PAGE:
It doesn't matter what method you use to compose as long as it works well for you. However, if your method does not produce good results, then it's time to try something else. One of the best series of books on writing comes from Ralph Fletcher. The short, easy-to-read books are packed with gems and tidbits, or stories about composing and writing. Young or old, Fletcher will have you engrossed in writing in no time.
Here are a couple of Fletcher's books:
Start with "seed ideas":
Move onto revising and editing:
Then write your life story:
Or, try writing poetry:
How do I use Fletcher's books in the classroom? Students read "How Writers Work" and "A Writer's Notebook" as outside readings then complete their weekly quizzes. The two books are divided into four sections each, and students respond with answers: Paragraph 1 = summary of reading/story-within-story with full citations; Paragraph 2 = Analysis or choose one quote then explain its meaning and use citations as needed; Paragraph 3 = connect what you read to real-life or to your own life. Each paragraph must be at least five sentences without quotes. A Quiz Workshopping Sheet that includes skills worked on in class is used. Students use the checklist to highlight skills within their quizzes. They correct errors in pen/pencil then hand in the messy quizzes--I want to see their processes and know they understand skills covered during the week. Skills are added weekly to the quiz checkoff sheets.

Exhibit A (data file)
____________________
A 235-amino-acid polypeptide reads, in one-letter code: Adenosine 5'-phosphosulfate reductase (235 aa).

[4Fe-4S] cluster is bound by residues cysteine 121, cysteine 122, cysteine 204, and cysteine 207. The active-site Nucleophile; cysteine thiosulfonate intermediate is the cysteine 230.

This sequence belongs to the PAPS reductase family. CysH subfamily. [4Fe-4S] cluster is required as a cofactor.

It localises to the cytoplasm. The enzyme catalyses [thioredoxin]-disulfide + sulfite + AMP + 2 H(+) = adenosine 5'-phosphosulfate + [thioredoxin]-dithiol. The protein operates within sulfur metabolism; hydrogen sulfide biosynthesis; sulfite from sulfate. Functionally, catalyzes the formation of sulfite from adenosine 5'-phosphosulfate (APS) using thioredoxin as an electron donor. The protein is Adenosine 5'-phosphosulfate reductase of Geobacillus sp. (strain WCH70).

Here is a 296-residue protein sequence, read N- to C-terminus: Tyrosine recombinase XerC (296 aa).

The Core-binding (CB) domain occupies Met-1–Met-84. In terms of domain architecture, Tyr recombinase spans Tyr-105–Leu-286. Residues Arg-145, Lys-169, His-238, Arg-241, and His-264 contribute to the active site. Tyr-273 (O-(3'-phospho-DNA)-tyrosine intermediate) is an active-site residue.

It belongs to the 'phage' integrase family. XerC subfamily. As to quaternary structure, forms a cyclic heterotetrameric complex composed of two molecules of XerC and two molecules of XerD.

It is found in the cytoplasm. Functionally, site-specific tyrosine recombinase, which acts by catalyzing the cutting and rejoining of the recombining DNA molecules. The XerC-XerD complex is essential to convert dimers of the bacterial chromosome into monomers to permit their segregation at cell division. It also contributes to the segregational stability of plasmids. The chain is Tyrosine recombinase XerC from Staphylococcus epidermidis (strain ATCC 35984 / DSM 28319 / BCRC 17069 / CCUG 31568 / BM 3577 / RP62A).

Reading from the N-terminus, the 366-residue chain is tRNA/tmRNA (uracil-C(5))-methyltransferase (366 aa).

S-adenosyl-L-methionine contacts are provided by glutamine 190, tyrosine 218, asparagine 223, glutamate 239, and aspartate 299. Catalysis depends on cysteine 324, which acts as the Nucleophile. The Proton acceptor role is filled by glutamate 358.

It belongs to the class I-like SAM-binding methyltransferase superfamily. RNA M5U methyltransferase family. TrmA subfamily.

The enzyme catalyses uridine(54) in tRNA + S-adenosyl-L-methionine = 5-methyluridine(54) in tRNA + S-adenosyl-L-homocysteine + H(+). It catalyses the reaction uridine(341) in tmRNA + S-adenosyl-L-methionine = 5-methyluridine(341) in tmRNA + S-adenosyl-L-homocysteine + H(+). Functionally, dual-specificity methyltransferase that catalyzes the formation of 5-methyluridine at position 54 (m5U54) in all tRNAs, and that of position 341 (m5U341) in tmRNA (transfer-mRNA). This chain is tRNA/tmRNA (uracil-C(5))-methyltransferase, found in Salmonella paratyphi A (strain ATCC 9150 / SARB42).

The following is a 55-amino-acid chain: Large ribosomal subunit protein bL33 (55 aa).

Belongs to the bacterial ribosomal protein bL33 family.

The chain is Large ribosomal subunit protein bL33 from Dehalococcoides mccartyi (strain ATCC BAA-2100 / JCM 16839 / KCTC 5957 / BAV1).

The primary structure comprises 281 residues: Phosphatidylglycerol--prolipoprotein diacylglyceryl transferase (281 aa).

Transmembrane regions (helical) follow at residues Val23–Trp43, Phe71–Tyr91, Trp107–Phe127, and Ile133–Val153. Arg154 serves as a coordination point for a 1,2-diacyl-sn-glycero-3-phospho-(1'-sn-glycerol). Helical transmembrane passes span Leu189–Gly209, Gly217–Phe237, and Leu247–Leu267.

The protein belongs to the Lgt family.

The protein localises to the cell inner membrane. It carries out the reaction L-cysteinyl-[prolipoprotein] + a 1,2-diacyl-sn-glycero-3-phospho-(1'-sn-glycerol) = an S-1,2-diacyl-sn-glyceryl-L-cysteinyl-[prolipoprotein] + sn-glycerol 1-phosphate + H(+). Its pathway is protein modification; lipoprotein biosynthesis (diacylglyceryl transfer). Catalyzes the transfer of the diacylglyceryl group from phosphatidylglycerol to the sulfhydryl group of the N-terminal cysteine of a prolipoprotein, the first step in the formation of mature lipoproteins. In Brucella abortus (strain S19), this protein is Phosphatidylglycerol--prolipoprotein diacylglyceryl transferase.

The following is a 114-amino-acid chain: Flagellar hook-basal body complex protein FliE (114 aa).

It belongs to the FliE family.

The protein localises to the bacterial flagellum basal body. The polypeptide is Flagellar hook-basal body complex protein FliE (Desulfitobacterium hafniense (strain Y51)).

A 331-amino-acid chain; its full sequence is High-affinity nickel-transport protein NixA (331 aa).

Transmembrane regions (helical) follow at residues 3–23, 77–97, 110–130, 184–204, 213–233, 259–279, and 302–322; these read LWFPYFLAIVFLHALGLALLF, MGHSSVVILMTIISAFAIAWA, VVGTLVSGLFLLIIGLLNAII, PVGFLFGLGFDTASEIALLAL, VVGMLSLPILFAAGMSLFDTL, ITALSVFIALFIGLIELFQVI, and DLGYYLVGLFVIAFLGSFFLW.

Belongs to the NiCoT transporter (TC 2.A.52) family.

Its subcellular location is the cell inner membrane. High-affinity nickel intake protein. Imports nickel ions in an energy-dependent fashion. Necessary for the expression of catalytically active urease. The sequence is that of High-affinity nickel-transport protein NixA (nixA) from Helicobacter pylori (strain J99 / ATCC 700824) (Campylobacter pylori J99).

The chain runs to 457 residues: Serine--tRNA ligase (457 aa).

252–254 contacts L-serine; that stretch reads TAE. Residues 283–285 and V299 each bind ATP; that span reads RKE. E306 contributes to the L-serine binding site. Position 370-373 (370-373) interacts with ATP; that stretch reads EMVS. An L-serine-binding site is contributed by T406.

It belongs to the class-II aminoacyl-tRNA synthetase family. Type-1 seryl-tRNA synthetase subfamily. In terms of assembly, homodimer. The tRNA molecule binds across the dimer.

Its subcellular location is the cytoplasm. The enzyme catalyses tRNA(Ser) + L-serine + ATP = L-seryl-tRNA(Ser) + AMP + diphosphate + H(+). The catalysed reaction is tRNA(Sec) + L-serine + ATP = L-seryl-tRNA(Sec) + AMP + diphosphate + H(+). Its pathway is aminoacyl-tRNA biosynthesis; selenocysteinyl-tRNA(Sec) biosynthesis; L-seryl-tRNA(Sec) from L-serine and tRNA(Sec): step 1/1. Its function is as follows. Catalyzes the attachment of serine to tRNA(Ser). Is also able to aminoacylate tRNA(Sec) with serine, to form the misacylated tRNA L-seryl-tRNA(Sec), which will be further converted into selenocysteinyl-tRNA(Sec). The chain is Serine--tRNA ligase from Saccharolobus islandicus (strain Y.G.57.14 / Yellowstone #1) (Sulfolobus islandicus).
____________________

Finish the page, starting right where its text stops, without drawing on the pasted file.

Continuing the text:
More information and examples can be found at Visual Learning for Upper Level Learners.
One last story:
I had the pleasure of meeting author Ralph Fletcher through National Writing Project's Greater Houston Area Writing Project. His advice and stories create enthusiasm in all learners! A huge "Thank you!" to Mr. Fletcher for inspiring new groups of fledgling writers each semester!
Activities for aspiring writers:
Comic Book Writing
Back-to-School Make a Book